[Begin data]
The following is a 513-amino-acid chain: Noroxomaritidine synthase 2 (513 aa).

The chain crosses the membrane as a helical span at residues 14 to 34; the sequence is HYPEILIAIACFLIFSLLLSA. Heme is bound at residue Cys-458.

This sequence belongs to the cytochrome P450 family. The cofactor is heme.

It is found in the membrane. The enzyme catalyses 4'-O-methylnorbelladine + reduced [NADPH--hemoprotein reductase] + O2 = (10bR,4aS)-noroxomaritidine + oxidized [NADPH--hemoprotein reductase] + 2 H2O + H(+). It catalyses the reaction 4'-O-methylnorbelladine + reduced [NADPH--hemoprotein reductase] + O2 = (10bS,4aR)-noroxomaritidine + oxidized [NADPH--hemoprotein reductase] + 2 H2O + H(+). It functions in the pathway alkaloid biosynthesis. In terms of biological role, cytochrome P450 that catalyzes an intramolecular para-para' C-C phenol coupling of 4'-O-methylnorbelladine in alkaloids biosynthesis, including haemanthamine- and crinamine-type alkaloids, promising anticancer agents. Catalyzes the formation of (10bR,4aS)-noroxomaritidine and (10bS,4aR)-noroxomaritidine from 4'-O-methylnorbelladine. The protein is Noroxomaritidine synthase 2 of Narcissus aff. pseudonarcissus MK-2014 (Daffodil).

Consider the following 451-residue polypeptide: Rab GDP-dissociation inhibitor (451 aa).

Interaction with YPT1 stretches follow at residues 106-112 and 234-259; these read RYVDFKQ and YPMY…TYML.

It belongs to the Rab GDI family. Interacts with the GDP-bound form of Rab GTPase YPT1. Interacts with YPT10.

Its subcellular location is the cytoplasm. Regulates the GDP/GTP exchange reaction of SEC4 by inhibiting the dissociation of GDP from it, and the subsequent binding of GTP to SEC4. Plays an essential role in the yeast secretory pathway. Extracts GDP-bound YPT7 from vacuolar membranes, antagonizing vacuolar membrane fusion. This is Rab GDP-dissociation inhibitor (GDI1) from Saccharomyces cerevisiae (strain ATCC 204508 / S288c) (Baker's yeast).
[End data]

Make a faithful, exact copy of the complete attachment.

The following is a 513-amino-acid chain: Noroxomaritidine synthase 2 (513 aa).

The chain crosses the membrane as a helical span at residues 14 to 34; the sequence is HYPEILIAIACFLIFSLLLSA. Heme is bound at residue Cys-458.

This sequence belongs to the cytochrome P450 family. The cofactor is heme.

It is found in the membrane. The enzyme catalyses 4'-O-methylnorbelladine + reduced [NADPH--hemoprotein reductase] + O2 = (10bR,4aS)-noroxomaritidine + oxidized [NADPH--hemoprotein reductase] + 2 H2O + H(+). It catalyses the reaction 4'-O-methylnorbelladine + reduced [NADPH--hemoprotein reductase] + O2 = (10bS,4aR)-noroxomaritidine + oxidized [NADPH--hemoprotein reductase] + 2 H2O + H(+). It functions in the pathway alkaloid biosynthesis. In terms of biological role, cytochrome P450 that catalyzes an intramolecular para-para' C-C phenol coupling of 4'-O-methylnorbelladine in alkaloids biosynthesis, including haemanthamine- and crinamine-type alkaloids, promising anticancer agents. Catalyzes the formation of (10bR,4aS)-noroxomaritidine and (10bS,4aR)-noroxomaritidine from 4'-O-methylnorbelladine. The protein is Noroxomaritidine synthase 2 of Narcissus aff. pseudonarcissus MK-2014 (Daffodil).

Consider the following 451-residue polypeptide: Rab GDP-dissociation inhibitor (451 aa).

Interaction with YPT1 stretches follow at residues 106-112 and 234-259; these read RYVDFKQ and YPMY…TYML.

It belongs to the Rab GDI family. Interacts with the GDP-bound form of Rab GTPase YPT1. Interacts with YPT10.

Its subcellular location is the cytoplasm. Regulates the GDP/GTP exchange reaction of SEC4 by inhibiting the dissociation of GDP from it, and the subsequent binding of GTP to SEC4. Plays an essential role in the yeast secretory pathway. Extracts GDP-bound YPT7 from vacuolar membranes, antagonizing vacuolar membrane fusion. This is Rab GDP-dissociation inhibitor (GDI1) from Saccharomyces cerevisiae (strain ATCC 204508 / S288c) (Baker's yeast).